In our second part of the conversation with Susan Hillyard about what teachers can learn from theatre, we discussed practical educational drama techniques to use in the remote classroom. Susan has a rhyme to explain the importance of incorporating activities in which students stand up and use their whole selves, body and mind, in our lessons:

‘the longer you sit on your bum
the more brain dead you become
your bum goes numb
and your brain goes dumb’

Educational drama techniques include lots of movement, which help get oxygen to the brain, get muscles moving and make the learning experience more memorable. Check out her ideas to prevent brains from going dumb:

1- Breathing exercises

Susan recommends starting lessons with breathing exercises as they don’t take up much time and they help establish a positive working atmosphere from early on, helping students relax and activate their whole self for the upcoming lesson. They will remember things better once they have moved around and breathed.

Watch Susan’s demonstration in the video above to understand the posture needed for breathing exercises to be effective. This means teaching students how to breathe properly i.e. from their bellies instead of doing shallow breathing. Deep breathing is needed for relaxation to happen, shallow breathing is associated with high pitches.

One way to do it is through exhaling on an extended long vowel sound while counting. This sound should be sustained for as long as the person can. Many students will be keen on that, and sports-inclined ones are likely to enjoy being able to breathe out for longer than their peers, which will enhance their self-esteem.

2- Stretching

Following breathing, stretching accompanying breathing is another whole-body activity that can enhance student motivation and activate all their senses. So asking them to breathe again but stretching different parts as exemplified in the video is another simple strategy that can be part of the starting the lesson routine. Learners can lean to both sides, stretching their arms over their  heads while counting their breaths, or many other stretching techniques can be implemented. Doing this will likely change the dynamic of the lesson to a more energetic one.

3- Check in

Check ins are short activities that allow learners to share information about themselves and how they are feeling. They can use the language in a simple way, unwittingly, to tell you things they already know, so it reduces the anxiety levels.

The check in activity demonstrated above is one that makes use of proximity to the camera. The teacher should make statements such as ‘I like going to the beach’, ‘my favourite colour is purple’ and things alike, which will vary according to the age, level and interests of the learners. If the statement is true for a learner, they are invited to go up to the camera, get very close to it, smile and say ‘that’s me!’. If it’s not true for them, they say ‘not me’ and move away from the camera, out of focus. Then they all go back and the teacher makes another statement.

Same as all other activities, this activates different senses, which helps them remember. 

4- Explanation through air streaming 

Air streaming consists of using your finger to draw in the air. In the demonstration, Susan explains her personal pedagogy, SPICE, drawing each letter of the word while making the sound of the letter and looking at her nail for each. This way, the activity activates the visual sense (you are looking at your nail), the auditory one (saying and hearing the sound), and movement. This all helps content stick.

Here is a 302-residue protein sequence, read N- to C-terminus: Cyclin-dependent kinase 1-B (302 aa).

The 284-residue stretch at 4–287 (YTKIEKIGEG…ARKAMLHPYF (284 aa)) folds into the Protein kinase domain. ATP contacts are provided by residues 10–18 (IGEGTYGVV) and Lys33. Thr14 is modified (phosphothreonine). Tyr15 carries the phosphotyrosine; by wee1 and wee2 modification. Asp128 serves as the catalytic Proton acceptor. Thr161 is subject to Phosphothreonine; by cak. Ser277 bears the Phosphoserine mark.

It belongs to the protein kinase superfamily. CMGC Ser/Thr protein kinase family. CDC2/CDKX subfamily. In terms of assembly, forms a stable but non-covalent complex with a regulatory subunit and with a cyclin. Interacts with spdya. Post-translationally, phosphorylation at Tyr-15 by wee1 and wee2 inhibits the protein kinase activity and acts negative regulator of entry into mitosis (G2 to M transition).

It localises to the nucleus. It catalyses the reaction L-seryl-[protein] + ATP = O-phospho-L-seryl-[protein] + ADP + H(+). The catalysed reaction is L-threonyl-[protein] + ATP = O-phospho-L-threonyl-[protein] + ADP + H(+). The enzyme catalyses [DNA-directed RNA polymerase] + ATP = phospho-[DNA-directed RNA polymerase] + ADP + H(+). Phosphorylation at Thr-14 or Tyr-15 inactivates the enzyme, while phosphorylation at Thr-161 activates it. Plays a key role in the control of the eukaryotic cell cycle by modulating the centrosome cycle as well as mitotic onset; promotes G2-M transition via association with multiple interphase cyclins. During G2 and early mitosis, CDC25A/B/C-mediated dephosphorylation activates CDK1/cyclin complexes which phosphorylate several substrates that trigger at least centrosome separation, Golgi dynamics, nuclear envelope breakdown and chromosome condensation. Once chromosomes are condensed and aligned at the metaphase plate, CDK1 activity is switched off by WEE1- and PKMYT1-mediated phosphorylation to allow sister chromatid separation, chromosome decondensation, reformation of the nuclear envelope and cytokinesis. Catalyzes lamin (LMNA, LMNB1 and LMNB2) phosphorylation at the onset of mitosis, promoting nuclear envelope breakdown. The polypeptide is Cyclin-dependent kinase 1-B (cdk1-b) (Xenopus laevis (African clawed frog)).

SPICE stands for:

  • S - Social development: Students have to have the opportunity to work in groups and they need to be taught how to do so
  • P - Physical development: Students must move around and have fun
  •  I - Intellectual development: Avoid work that isn’t challenging enough, in which students will get bored and are not engaged. Aim at higher order thinking skills in Bloom’s taxonomy ladder. 
  • C - Creativity development: Teach the language in a creative way. Include art, drama, dancing, movement, photography. Bring the arts into the learning experience.
  • E - Emotional development: Learn to be empathetic. Teach learners how to be sociable, control their own emotions, and understand other people's emotions.

Think about ways you can use this technique with all kinds of language content. 

5- Choir conductor 

Choose chants to go with the content you’re working on (poem, story, song, grammar).

Assign signs (put your hands on each side of your mouth, roll your arms fast or slow, etc) to actions (shout it, go fast, go slow, speak in a giant’s voice, etc). Act like a choir director: learners say the chant and you conduct them through the signs you’ve introduced. This way, students learn to transform their voice through pitch, pace and volume. 

Students could create new signs and create the chants themselves.

6- Use of realia 

Including a number of props such as a witch hat, a wand, a ball, a gift is another effective educational drama technique that can be used to foster imagination and creativity.

Pretend to do magic with the wand, throw the ball around to different people in the classroom to ask them questions (it can be imaginary from their end), imagine what is inside a gift bag. Many other props can be used in similar ways.


Try out some of these ideas and let us know how it goes through our social media channels!

Keep exploring the subject!